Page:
Friday, August 3, 2007

Chicago TV news: good news, bad news

Chicago TV newscast viewers think the shows adequately inform them, but do little to distinguish themselves from each other and do even less to show people who reflect that diverse market, according to a new study from Medill at Northwestern University.

More than 60% of TV-news viewers think they're "made smarter" by Chicago newscasts, which give audiences a "positive emotional" experience (according to more than 60%, again).

Further, most TV-news viewers think local TV is "substantially more trusted" than newspapers.

However, none of the five stations (WBBM/CBS, WFLD/Fox, WGN/CW, WLS/ABC and WMAQ/NBC) devote even half of their newscasts to actual news or features, the study found, and all would benefit from more diversity in the people it shows.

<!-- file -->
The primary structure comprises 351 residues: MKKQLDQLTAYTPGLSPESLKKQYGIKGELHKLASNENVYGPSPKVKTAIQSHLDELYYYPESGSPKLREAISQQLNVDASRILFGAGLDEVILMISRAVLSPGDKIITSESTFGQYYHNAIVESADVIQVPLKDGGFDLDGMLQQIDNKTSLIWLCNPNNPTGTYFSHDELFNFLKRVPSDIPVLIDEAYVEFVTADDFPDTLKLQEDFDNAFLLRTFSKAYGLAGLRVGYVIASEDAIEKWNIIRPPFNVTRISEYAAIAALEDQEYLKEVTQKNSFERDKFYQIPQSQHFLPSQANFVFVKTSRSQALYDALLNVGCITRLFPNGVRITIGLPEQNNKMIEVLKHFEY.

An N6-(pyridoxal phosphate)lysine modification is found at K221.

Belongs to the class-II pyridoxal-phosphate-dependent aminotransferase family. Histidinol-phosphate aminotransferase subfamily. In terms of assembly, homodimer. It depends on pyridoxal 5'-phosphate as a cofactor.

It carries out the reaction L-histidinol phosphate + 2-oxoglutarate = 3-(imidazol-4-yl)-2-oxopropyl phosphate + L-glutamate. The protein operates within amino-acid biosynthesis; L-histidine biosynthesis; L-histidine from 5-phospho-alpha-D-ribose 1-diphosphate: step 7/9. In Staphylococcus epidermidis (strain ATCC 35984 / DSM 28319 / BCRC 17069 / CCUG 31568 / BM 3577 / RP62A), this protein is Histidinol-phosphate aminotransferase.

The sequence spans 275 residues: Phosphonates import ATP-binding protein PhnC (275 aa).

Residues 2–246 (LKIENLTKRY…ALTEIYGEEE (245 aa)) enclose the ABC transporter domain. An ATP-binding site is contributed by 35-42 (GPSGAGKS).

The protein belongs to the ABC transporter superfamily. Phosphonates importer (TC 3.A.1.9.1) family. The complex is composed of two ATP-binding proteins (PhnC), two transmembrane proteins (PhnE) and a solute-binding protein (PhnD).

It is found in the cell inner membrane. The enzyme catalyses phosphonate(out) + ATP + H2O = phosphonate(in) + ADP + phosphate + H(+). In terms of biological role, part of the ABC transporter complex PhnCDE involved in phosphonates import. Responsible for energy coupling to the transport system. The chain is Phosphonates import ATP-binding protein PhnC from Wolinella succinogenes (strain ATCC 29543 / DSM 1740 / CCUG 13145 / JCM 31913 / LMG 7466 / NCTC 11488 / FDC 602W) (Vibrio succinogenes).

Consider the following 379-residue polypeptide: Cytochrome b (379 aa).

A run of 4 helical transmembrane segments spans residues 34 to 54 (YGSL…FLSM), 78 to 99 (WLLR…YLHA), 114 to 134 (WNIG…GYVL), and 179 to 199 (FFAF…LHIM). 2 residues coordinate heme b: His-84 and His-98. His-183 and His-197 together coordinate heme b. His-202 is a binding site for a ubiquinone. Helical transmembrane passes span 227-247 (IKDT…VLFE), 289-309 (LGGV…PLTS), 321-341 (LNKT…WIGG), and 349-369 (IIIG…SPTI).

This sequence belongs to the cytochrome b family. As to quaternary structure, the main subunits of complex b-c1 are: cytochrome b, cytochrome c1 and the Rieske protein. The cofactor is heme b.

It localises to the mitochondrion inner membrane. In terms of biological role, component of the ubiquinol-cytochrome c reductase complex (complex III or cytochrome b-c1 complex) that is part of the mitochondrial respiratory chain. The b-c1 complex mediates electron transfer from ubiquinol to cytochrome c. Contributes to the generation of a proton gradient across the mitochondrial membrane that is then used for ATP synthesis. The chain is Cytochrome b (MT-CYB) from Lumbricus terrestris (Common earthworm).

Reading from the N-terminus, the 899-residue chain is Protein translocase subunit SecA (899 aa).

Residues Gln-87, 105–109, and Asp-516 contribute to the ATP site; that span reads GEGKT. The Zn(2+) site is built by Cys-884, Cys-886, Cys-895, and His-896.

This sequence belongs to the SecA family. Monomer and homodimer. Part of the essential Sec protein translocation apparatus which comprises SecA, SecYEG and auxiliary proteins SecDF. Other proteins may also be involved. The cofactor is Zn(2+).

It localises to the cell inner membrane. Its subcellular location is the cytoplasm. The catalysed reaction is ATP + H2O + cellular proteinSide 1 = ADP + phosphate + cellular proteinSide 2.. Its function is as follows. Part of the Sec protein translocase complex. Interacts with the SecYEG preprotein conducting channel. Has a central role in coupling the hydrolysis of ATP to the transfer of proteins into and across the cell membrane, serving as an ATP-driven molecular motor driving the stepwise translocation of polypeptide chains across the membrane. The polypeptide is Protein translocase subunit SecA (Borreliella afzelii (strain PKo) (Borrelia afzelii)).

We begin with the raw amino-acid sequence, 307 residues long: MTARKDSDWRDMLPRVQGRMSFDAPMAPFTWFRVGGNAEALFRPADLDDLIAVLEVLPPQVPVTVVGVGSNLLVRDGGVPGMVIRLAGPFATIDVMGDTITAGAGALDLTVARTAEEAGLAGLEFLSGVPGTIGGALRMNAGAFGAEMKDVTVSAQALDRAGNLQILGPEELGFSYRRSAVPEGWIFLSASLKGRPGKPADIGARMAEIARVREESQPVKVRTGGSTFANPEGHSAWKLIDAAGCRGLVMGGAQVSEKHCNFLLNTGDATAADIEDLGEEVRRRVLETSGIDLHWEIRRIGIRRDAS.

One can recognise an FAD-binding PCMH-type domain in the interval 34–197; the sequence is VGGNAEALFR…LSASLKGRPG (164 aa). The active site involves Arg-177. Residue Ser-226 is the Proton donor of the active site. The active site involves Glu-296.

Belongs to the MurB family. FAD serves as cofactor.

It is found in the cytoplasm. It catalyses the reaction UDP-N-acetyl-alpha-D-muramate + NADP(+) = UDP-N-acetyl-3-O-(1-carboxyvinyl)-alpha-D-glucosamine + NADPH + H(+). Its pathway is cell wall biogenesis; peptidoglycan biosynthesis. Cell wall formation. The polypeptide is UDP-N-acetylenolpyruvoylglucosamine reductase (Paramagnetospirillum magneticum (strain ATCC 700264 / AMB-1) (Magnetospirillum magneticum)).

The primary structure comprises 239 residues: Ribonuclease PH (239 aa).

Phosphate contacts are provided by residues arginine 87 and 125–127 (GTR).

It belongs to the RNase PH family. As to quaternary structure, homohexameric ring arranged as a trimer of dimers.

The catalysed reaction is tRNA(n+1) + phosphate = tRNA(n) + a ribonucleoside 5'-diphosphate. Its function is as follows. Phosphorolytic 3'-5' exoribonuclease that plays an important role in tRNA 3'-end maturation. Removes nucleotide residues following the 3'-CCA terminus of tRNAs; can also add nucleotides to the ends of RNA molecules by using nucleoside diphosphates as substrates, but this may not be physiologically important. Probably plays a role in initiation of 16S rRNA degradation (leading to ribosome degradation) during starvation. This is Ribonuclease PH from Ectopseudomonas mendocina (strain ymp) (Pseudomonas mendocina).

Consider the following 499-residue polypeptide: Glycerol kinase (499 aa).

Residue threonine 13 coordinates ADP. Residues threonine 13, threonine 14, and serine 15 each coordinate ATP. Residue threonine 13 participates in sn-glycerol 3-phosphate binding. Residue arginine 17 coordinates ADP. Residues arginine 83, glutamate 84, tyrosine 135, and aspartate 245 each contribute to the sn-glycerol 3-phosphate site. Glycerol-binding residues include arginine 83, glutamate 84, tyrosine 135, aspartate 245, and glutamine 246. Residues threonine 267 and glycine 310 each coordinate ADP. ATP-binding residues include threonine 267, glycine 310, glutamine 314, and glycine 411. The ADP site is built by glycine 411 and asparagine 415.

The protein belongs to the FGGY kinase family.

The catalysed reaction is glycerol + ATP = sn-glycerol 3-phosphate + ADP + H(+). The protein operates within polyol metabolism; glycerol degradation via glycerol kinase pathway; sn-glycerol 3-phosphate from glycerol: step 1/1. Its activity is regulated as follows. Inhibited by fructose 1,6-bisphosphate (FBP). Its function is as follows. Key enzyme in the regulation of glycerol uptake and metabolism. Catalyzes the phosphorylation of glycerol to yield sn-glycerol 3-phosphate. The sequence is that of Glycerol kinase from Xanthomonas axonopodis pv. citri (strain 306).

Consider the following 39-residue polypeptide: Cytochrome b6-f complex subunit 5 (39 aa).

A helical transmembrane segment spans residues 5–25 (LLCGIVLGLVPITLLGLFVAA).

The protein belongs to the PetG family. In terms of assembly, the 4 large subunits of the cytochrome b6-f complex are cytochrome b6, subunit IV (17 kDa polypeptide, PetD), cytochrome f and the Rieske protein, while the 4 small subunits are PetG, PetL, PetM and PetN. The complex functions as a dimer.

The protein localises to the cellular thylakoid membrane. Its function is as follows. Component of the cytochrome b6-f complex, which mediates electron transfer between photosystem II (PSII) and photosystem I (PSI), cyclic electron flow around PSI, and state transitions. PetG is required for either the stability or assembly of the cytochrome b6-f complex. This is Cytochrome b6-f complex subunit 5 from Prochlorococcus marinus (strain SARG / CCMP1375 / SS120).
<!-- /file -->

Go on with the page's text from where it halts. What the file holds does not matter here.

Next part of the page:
Chicago's TV market is 66% white and 18% African-American, and approximately 50-50 male and female. However, 75% of faces and voices featured are white and 69% male.

Of course, the study is incomplete, if not flawed, because it doesn't reflect attitudes toward the stations by non-viewiers, nor TV viewers who tune elsewhere at times when newscasts are on.

Michael Malone's summary of the study from Broadcasting & Cable is here --

A pdf copy of the study itself is available here --